Episode 123: Modern Warfare
123 Modern Warfare
Full disclosure: I have absolutely no idea how to write a proper television review. None whatsoever. So, naturally, when the opportunity to do so for one of the most revered episodes of one of the most adored shows of our time came up, I whole-heartedly volunteered. Apparently, I’m a masochist. I know we all love this episode very much (as was recently proven by the results of our rankings) so I will try my very best to do it justice.
There have been so many spectacular episodes of Community that pointing to only one and saying “that’s it; that’s the episode” seems not only foolish, but impractical. After all, how can a show with installments like Cooperative Calligraphy, Mixology Certification, Abed’s Uncontrollable Christmas, Remedial Chaos Theory, Contemporary American Poultry, Advanced Dungeons and Dragons, Critical Film Studies and Debate 109 have a single stand-out? The short answer: it doesn’t. And yet, I cannot help but feel like Modern Warfare really was a defining moment in the series. I know that is a very bold statement to make and some of you may disagree, but this is my review, so tough bananas! Seriously though, this was the episode that proved Community could go completely nuts and still manage to tell a grounded, relevant, and essentially character-driven story. Speaking of stories, I will now stop rambling, and get to it…
We begin with a shot of the Spring Fling banner and pan downwards to focus on Jeff and Britta who are engaged in another one of their ridiculously entertaining banter sessions. By this point in the season, it’s been fairly well established that there is mutual romantic interest between these two. I think the writers felt like it was time to properly address this and figured there was no better way to do so than with an awesome action movie backdrop to offset any mushy stuff. Before paintball even begins, the stage is set via a table scene in which the entire study group discusses Jeff and Britta’s relationship. In a lesser sitcom, this most likely would have been used to sell the audience a particular point of view. I’m imagining a quip about how their constant bickering obviously means they secretly love each other or something along those lines. Thankfully, we are instead treated with dialogue that hangs a hat on what some viewers had been sensing for a while: Jeff and Britta are probably not going to be an epic love story. This is cemented by Abed’s Ross/Rachel comparison and Shirley’s Sam/Diane allusion. Personally, I really appreciated this. Jeff and Britta clearly have some sexual tension and they obviously do care about each other, but the fact that the show was not going to force them into a typical arc was quite refreshing to me. I’m personally okay with a little romance on sitcoms as long as it does not overtake the series and I felt like this was Community’s way of doing just that. It is also interesting to note that approximately one year later, the study group would find themselves having a similar conversation about how Jeff and Britta’s relationship damages the fabric of the group in Paradigms of Human Memory. Food for thought.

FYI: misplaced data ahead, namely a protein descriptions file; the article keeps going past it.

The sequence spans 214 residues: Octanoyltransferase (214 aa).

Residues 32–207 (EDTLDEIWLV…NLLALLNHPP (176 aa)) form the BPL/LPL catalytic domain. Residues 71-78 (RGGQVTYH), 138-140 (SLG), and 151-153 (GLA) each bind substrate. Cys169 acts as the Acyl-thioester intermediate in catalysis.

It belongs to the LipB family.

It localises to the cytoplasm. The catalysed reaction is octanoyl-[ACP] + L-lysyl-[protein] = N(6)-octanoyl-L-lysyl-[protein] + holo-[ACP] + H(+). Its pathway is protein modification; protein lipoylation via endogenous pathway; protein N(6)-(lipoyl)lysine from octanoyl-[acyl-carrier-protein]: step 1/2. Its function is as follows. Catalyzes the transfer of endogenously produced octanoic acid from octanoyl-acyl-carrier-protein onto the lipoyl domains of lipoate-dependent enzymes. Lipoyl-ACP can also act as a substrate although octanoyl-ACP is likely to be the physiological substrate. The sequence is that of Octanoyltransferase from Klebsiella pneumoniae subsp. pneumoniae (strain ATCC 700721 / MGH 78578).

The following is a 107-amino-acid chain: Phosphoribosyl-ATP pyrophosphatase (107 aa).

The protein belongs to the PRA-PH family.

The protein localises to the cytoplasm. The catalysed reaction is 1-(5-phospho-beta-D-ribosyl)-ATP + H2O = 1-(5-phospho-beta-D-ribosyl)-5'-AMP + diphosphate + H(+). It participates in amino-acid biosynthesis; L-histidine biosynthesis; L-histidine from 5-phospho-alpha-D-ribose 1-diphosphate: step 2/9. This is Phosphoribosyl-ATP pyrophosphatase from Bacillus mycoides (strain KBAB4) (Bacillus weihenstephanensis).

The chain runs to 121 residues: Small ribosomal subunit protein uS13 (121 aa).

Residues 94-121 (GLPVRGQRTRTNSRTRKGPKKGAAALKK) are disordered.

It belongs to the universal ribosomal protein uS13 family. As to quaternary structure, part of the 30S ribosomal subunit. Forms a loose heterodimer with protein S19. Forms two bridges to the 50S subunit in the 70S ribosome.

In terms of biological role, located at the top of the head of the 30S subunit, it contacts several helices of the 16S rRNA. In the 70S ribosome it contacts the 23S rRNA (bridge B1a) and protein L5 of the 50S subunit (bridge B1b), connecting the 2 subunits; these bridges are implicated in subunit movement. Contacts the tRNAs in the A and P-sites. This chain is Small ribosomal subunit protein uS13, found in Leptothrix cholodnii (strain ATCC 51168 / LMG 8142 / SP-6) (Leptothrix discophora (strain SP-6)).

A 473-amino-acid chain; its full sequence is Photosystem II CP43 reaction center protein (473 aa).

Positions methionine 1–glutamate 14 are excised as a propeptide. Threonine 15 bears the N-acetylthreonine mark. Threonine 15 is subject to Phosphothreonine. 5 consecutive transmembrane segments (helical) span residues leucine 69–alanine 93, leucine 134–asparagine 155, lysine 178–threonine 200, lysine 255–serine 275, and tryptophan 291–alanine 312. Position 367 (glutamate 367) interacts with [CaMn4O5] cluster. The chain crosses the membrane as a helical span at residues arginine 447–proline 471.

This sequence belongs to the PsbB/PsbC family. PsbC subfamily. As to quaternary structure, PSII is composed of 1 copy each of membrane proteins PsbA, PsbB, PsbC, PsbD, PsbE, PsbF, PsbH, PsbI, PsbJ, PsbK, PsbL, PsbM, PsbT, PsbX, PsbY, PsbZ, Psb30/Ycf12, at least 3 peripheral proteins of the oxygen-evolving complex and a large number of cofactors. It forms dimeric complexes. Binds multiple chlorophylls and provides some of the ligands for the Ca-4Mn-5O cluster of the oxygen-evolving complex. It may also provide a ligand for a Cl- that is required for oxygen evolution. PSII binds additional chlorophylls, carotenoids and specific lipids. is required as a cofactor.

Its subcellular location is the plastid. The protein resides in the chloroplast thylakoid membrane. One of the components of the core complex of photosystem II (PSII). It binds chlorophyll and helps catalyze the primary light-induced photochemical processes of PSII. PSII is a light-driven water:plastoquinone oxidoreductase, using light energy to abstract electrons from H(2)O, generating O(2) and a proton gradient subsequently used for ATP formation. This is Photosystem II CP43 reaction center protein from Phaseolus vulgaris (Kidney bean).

Once Dean Pelton comes along and explains a nice game of Paintball Assassin will be part of the Spring Fling festivities, the real fun begins. I’ll take this opportunity to say that I found the direction in this episode really well done. The image of a post-apocalyptic Greendale was one of the coolest things to grace my television screen during 2010. The plot moves along nicely here, coupling pertinent bits of information with dazzling action sequences. As Jeff makes his way through the desolate campus he quizzically encounters Garrett, narrowly escapes Leonard, is EPICALLY saved by Abed, and finally learns about the coveted grand prize of priority registration from Troy. After forming a tentative trio, Jeff, Troy and Abed make their way through the school, taking out the chess club in the process. They then meet up with Pierce who double-crosses Starburns (I always get a chuckle out of the way he nonchalantly shoots him in the back) and enter the washroom completely unaware that Britta, Shirley and Annie are lying in wait. The scene that ensues includes what would become a staple of the future paintball episodes: people popping out of garbage cans. Everybody then joins forces and plays out the rest of the game together. It’s also fun to note the differences between the original alliances when comparing Modern Warfare to A Fistful of Paintballs. This episode opts for the boys vs. girls strategy. Considering these people have known each other for less than a year, this may have been the simplest tactic for everyone to fall back on. However, in season two, things have changed: Jeff and Abed are still together, but Troy teams up with Shirley and Britta (who in turn report to Pierce) and Annie is initially all on her own.
I should also mention that this episode was genuinely funny. There are a lot of great one-liners (some I have listed below) and it also really excels with physical and situational comedy. I often forget this marks the first run-in our study group has with the (in)famous Glee Club. Troy, Pierce and Annie all fall victim to their dulcet tones. Hit me with your best shot, indeed!